The Underlying Impact of the “Apps” Phenomenon on VC-Backed Software Startups
New smartphone applications (“apps”) are being developed at a rate of nearly 1,000 new titles a day. While Apple’s brilliance in cultivating the developer community receives much of the credit for this incredible phenomenon, it has also ridden the back of the global economic meltdown coinciding with the rise of the iPhone.
“Huh, come again,” you say? That’s right, the storm that wiped out so many budding software companies was so immensely beneficial to the growth in iPhone sales that even Steve Jobs probably never imagined its true transformative power and the permanent changes it would cast upon the software industry landscape.
Who among us doesn’t know someone who joined a software company in the past five years only to see their stock options plunge under water as a result of a cram-down financing, layoff, or outright bankruptcy? Or to put it a little more bluntly, who among us knows anyone left standing whose equity value wasn’t substantially wiped out? When something like 99 percent of developers who were being extrinsically motivated by stock options have seen their paper wealth get crushed, many have begun to question whether they’d been sold on a phantasmagorical dream like so many Klondike prospectors 150 years ago. Some of the walking wounded began searching for—and many have already found—a compelling alternative to the conventional startup company. Tens of thousands have launched their own app development and publishing businesses.
On the one hand, the consequences of this blight upon common stock value has caused many developers to seek higher ground in the form of competitive salaries and benefits, and to be less charmed by the allure of stock option certificates that may yet again turn out to be useful only as wallpaper. Even in the best economic times, the odds against stock options turning into real worth were already long. After a meltdown like the last one some are willing to bet on Dante’s lounge offering frozen drinks before they’ll bet on stock options again. The older dogs also remember that an economic downturn hits the entrepreneurial economy with tectonic force about every six to 10 years, taking out entire ecosystems of startups with them.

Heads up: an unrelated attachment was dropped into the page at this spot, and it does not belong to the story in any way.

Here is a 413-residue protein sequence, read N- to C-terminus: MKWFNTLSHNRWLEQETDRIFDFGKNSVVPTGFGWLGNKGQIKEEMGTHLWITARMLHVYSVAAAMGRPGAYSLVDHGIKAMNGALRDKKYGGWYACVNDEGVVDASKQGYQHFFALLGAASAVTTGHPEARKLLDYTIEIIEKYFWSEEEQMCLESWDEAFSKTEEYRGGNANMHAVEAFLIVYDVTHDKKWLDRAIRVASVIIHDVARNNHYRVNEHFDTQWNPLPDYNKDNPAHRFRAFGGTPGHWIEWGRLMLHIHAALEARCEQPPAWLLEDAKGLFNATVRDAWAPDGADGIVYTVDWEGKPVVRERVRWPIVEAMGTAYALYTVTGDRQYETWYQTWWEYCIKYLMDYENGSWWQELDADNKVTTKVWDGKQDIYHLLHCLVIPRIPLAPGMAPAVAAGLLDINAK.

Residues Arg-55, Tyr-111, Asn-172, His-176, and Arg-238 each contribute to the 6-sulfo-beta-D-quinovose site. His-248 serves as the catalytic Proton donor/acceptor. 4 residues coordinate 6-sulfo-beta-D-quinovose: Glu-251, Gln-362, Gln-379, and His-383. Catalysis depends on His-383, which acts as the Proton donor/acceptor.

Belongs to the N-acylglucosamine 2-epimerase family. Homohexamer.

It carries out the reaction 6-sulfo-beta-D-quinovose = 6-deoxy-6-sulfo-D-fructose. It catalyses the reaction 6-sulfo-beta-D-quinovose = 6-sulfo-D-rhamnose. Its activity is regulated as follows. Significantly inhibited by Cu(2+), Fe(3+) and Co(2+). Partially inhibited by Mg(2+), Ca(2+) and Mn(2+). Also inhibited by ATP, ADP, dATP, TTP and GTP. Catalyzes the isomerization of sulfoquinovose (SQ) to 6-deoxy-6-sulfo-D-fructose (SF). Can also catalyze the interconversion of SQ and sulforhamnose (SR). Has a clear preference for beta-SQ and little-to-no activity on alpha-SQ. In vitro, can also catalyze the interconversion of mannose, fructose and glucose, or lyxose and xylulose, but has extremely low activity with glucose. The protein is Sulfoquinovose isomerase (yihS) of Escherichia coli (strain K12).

This may be good news for the Microsofts and Oracles of the world who can afford to offer higher salaries and attract software talent that previously would have opted for the upstart venture where they could play a more significant role, potentially create greater wealth for themselves, and not just be a “cog in the machine” of a giant enterprise. Indeed, finding developers to join a startup that has an insignificant war chest, no 401K, and a health care plan that relies on employees obtaining their own coverage is just about as hard as I can remember it ever being in the over two decades that I’ve been working in, leading, and investing in technology startups.
But there is another, perhaps more significant factor at work. If you know something about the psyche of software developers, then you should know that it is rarely about the money for them. Developers are “creatives” who thrive on knowing that the product they are building with their blood, sweat, and tears is going to be appreciated, if not loved by its users. The best way to kill a developer’s … Next Page »